The devastating effects of sugar: Our brain’s rewards center begins to want only foods that are high in fats and carbs


Image: The devastating effects of sugar: Our brain’s rewards center begins to want only foods that are high in fats and carbs

(Natural News) Researchers unveil another alarming negative effect of eating too many foods high in fats and carbohydrates. In a study published in the journal Cell Metabolism, it was revealed that the reward center of the brain started to value and want more foods that contain high amounts of fat and carbohydrates, such as processed foods, than foods containing fat or carbs alone. This study supports the idea that such foods take over the body’s innate signals in regulating food consumption.

A team of researchers from Germany, Switzerland, and Canada observed that foods that contain both fats and carbohydrates appear to signal their potential caloric loads to the brain through distinct mechanisms. The study participants accurately estimated calories from fat but were very poor at estimating calories from carbohydrates.

Dana Small, the senior author of the study and director of Yale University‘s Modern Diet and Physiology Research Center, explained that the biological process that is responsible for associating foods with their nutritional value evolved to cautiously determine the value of a food for organisms to make adaptive decisions.

“For example, a mouse should not risk running into the open and exposing itself to a predator if a food provides little energy,” said Small.

In order to determine the brain-body mechanisms behind the genetic predisposition for obesity, eating in the absence of hunger, and difficulty losing or warding off excess weight, the research team investigated how the brain responds to food cues.

In the study, the research team recruited 206 adult participants who underwent brain scans while being shown images of familiar snacks that mostly contain fat, sugar, and a combination of fat and carbohydrates. After that, the participants were given a limited amount of money to bid on their first-choice foods.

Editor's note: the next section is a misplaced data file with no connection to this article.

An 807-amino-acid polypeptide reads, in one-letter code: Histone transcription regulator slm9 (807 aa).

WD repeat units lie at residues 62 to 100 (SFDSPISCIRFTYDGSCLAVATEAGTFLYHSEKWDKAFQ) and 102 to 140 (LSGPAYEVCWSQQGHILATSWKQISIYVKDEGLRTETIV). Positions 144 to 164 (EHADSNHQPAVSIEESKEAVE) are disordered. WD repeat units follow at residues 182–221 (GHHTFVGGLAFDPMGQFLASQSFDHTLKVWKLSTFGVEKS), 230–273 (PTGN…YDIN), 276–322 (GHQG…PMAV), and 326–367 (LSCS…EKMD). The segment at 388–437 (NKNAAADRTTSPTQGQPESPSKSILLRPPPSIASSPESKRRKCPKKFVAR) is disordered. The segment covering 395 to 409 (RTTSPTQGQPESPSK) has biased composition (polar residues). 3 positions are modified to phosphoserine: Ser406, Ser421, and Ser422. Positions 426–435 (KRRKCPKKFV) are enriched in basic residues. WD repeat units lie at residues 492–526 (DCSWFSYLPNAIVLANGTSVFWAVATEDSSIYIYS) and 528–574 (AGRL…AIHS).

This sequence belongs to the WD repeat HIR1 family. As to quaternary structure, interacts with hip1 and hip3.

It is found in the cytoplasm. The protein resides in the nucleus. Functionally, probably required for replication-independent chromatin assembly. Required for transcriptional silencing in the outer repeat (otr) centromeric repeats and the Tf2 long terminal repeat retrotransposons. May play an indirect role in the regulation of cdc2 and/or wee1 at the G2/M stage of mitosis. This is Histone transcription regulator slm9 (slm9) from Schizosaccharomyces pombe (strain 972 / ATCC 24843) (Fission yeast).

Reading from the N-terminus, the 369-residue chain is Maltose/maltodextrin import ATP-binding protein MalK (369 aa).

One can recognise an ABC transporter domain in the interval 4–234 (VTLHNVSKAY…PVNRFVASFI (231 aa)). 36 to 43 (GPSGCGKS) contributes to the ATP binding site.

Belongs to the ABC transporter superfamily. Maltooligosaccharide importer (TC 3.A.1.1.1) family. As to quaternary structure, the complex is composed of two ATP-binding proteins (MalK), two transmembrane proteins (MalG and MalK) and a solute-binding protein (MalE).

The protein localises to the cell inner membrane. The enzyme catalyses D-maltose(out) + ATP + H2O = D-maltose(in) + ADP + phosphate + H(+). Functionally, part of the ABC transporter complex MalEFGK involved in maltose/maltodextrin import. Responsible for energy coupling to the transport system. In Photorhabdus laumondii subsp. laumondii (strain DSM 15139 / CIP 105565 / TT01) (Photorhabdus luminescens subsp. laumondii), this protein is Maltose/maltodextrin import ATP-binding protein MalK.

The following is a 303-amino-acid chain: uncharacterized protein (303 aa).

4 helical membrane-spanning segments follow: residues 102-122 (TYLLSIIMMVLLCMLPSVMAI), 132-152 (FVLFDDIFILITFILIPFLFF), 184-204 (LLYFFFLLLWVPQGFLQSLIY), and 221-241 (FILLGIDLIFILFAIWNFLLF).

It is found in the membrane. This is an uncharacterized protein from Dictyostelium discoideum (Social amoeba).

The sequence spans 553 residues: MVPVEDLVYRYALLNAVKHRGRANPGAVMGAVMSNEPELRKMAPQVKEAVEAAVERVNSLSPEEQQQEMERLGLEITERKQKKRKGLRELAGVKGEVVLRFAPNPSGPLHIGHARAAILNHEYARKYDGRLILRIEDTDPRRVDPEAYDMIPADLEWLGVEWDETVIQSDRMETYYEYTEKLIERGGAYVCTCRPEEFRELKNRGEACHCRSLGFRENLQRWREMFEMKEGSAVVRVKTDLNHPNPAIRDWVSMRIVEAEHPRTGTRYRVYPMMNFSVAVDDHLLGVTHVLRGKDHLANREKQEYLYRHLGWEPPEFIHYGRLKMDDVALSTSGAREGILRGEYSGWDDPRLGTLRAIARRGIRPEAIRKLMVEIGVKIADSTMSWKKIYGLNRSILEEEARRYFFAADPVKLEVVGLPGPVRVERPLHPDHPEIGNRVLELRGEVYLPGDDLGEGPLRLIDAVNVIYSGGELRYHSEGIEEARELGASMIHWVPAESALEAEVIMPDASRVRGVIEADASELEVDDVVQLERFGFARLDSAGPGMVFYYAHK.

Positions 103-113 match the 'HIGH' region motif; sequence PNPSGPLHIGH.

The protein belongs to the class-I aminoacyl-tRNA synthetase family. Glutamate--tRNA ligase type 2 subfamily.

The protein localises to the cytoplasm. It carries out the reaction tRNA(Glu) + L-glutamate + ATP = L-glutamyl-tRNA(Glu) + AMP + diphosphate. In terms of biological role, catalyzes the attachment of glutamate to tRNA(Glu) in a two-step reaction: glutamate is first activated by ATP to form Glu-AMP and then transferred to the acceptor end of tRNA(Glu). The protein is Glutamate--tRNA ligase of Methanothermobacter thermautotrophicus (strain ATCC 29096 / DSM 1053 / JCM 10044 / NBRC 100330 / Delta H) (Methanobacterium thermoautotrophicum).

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Results revealed that the participants were willing to pay more for foods that contain a combination of fat and carbohydrates. Furthermore, the combination of fats and carbohydrates stimulated neural circuits in the reward center of the brain more than a favorite food, a possibly sweeter or more energy-dense food, or a larger portion size.

“In nature, foods high in fat and carbohydrate are very rare and tend to have fiber, which slows metabolism,” said Small. “By contrast, it is very common for processed foods to have high fat and high carbohydrate loads.”

The findings of the study suggest that when fats and carbohydrates are put together, the brain appears to overestimate the energetic value of the food. Scientists think that people’s past experience with the nutritive properties of carbohydrates releases dopamine in the brain through an unknown metabolic signal, which appears to help control the kind and amount of food people consume.

Moreover, the research team hypothesized that the activation of fat and carbohydrate signaling pathways at the same time results in an effect that human physiology has not evolved to handle.

Why you should stop eating processed foods

Although fats and carbohydrates are needed by the body, eating too much of these can harm your health. (Related: Choose carbs, proteins and fats carefully.) Processed foods are an example of foods that contain both high amounts of fats and carbohydrates. Here are some of the health consequences of excessive consumption of these types of foods:

  • Obesity – Processed foods promote weight gain, and too much consumption of these foods can lead to obesity.
  • Metabolic syndrome – Processed food consumption is also associated with metabolic syndrome. Processed foods contain high amounts of sugar, which is a form of carbohydrate. Excess sugars in the body are stored as fat, which may result in several metabolic consequences, including spikes in blood sugar and insulin resistance.

Read more news stories and studies on unhealthy foods by going to Addiction.news.

Sources include:

MedicalXpress.com

VeryWellFit.com


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